With the average price of used cars at a four-year low and the proliferation of certified preowned programs offered by car makers, this is a great time to be shopping for a used car. But you need to be well-prepared to get your money’s worth when you drive off the lot.
Some of the best news for used-car shoppers is that pent-up demand is driving up sales of new cars. New-car sales are rebounding strongly and Edmunds.com experts say that trend will continue next year. Plus, the number of expiring leases also is increasing. All this points to a bigger inventory of used cars.
It also means some models are sitting on the lots a bit longer, and the prices are going down. According to Edmunds.com, the average price for used cars in the third quarter was $15,617, the lowest it has been in four years.
If you’re after a Volvo, GMC or Chevrolet, then you’re in luck. According to Edmunds.com, those three brands sat on lots longer than others and therefore typically carried a lower price. But if you’re after a Honda, Toyota or Lexus, you may find an above-average price. These cars were most popular in the third quarter.
While timing and prices are important, there is also work to be done before you buy a used car, whether it’s from a dealer or an individual. Don’t just drive the car around the block. Give the car a thorough test drive on highways and hills.
Look for an inspection checklist like this used-car work sheet from DMV.org. It reminds you of all the things you need to do, like bringing a CD to test the car stereo, checking the windshield wipers, and making sure the car manual is in the glove department.
Research before you shop. Use a site like Edmunds.com, Kelley Blue Book’s KBB.com orTrueCar.com to estimate the value of the car. This will help you determine a fair price before you go into negotiations.
You may also want to research typical repair and maintenance costs for the vehicle you’re interested.
Some cars are far more expensive to fix and maintain than others, so even if you get a low price, you might still be paying big bucks in the long run. You can use calculators like Edmunds.com’s True Cost to Own feature. It calculates a variety of factors including maintenance and repairs to determine how much your vehicle will actually cost you. Also, check with your insurance company to see if your insurance will go up.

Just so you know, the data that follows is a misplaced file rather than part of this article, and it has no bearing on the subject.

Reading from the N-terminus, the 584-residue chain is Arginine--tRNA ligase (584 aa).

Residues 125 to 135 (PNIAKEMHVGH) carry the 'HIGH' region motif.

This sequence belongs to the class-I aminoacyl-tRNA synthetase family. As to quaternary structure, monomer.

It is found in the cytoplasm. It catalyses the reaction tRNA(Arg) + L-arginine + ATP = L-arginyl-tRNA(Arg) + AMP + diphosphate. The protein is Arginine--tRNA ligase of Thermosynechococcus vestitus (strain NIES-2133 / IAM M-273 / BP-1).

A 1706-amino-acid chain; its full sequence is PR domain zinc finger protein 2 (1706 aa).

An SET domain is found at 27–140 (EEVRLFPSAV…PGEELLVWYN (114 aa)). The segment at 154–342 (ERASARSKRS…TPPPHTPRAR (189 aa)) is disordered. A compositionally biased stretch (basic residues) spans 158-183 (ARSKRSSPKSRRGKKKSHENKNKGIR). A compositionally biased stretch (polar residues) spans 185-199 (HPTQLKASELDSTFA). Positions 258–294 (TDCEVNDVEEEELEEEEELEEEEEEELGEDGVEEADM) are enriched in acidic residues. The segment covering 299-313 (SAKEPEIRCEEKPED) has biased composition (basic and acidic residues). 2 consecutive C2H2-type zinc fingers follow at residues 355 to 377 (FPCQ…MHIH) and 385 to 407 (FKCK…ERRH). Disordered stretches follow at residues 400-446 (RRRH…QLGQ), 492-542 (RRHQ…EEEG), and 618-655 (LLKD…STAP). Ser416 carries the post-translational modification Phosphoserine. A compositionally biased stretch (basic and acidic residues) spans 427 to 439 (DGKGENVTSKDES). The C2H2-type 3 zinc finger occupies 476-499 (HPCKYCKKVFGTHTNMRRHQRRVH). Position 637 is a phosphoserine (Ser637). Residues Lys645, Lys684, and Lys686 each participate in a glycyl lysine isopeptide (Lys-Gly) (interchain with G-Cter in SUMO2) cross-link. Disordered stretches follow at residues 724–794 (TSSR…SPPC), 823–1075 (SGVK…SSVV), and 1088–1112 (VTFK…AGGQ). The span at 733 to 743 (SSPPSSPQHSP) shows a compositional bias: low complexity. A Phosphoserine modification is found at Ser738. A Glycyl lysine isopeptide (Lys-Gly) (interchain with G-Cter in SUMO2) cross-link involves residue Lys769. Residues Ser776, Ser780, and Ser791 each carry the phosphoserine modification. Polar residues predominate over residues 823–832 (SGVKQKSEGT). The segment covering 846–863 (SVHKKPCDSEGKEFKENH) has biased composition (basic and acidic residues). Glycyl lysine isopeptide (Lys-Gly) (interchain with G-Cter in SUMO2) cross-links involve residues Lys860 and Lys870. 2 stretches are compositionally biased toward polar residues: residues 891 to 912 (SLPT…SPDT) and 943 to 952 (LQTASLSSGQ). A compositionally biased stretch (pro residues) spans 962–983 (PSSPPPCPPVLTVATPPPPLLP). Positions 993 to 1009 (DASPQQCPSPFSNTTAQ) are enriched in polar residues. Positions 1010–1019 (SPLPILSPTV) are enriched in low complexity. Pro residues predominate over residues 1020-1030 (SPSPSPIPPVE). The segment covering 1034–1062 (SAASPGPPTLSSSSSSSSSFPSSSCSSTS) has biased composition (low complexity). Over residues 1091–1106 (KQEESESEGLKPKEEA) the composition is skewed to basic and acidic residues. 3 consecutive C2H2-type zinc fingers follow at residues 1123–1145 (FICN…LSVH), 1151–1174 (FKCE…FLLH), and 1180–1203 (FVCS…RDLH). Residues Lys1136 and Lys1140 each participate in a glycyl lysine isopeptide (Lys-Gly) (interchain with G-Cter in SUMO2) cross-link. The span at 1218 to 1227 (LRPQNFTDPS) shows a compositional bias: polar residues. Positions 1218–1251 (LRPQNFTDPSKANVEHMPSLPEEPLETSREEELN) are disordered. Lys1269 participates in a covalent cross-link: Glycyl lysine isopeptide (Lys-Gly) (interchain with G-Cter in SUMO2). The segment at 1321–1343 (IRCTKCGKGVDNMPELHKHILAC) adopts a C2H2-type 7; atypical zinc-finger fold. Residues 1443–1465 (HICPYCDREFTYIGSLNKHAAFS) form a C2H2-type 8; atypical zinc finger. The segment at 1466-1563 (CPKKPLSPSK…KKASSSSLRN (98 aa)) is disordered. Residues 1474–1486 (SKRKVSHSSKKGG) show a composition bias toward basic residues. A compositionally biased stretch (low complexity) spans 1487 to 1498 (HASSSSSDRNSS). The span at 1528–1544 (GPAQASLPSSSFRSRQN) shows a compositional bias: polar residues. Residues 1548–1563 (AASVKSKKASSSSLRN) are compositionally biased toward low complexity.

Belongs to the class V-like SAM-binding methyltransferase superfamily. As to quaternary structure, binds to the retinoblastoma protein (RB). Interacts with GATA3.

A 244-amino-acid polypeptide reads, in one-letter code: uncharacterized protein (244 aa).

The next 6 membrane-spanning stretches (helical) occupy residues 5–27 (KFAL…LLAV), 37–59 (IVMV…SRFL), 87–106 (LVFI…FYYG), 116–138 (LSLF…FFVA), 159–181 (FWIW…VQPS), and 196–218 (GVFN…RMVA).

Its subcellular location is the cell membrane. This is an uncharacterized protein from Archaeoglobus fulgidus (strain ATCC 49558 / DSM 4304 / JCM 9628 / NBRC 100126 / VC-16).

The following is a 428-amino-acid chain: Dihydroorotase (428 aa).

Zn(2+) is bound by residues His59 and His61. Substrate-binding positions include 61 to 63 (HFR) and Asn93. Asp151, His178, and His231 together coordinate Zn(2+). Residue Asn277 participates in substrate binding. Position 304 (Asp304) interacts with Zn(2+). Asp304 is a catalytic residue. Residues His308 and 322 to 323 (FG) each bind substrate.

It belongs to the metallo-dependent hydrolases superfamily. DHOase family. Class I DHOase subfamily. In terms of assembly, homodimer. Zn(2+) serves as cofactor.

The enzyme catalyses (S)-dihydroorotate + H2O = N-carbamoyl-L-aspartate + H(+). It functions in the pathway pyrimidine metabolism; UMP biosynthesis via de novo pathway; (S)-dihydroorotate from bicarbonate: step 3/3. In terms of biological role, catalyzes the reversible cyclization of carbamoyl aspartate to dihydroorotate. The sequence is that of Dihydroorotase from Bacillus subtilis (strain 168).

The Federal Trade Commission recommends checking an independent database service to review a vehicle’s history. They suggest the Justice Department’s National Motor Vehicle Title Information System. There is a small fee to receive a report, ranging from about $2.95 to $12.99. per report.
This service is good for more than just cars. You can find reports on buses, trucks, motorcycle, RVs, motor homes—even tractors. The report covers information about the vehicle’s title, odometer, and some damage history.
The National Insurance Crime Bureau has a free database where you enter a car’s vehicle identification number, or VIN, and can access a car’s history to see if it has been reported as a stolen but not recovered car, or a salvage vehicle. According to the NICB, the vehicles stolen the most often in 2012 were the Honda Accord, Honda Civic, Ford full-size pickup, Chevrolet full-size pickup, and Toyota Camry.
The FTC also suggests checking with a local consumer protection agency or your state’s attorney general’s office to find out if a dealer has any unresolved complaints.
The so-called Used Car Rule requires dealers to post a buyer’s guide in each used car (with the exception of dealers in Maine and Wisconsin). It must state whether a vehicle is being sold “as is” or under warranty, including how much of the repairs a dealer will cover under that warranty. Among other things, it will also tell you to have the car inspected by an independent mechanic before you purchase it. This is advice you should definitely take.
And finally, in many states you can purchase the right to a “cooling-off period.” You pay a fee based on the purchase price and if for any reason you change your mind, you have the right to bring the car back within a specified time period. Alternately, some states don’t have cooling-off periods, so check with your state’s motor vehicle department.
Emmy Award-winning broadcast journalist, documentarian and author Jeanette Pavini covers consumer and investigative news for numerous publications, radio and television. Jeanette is based in the San Francisco Bay Area.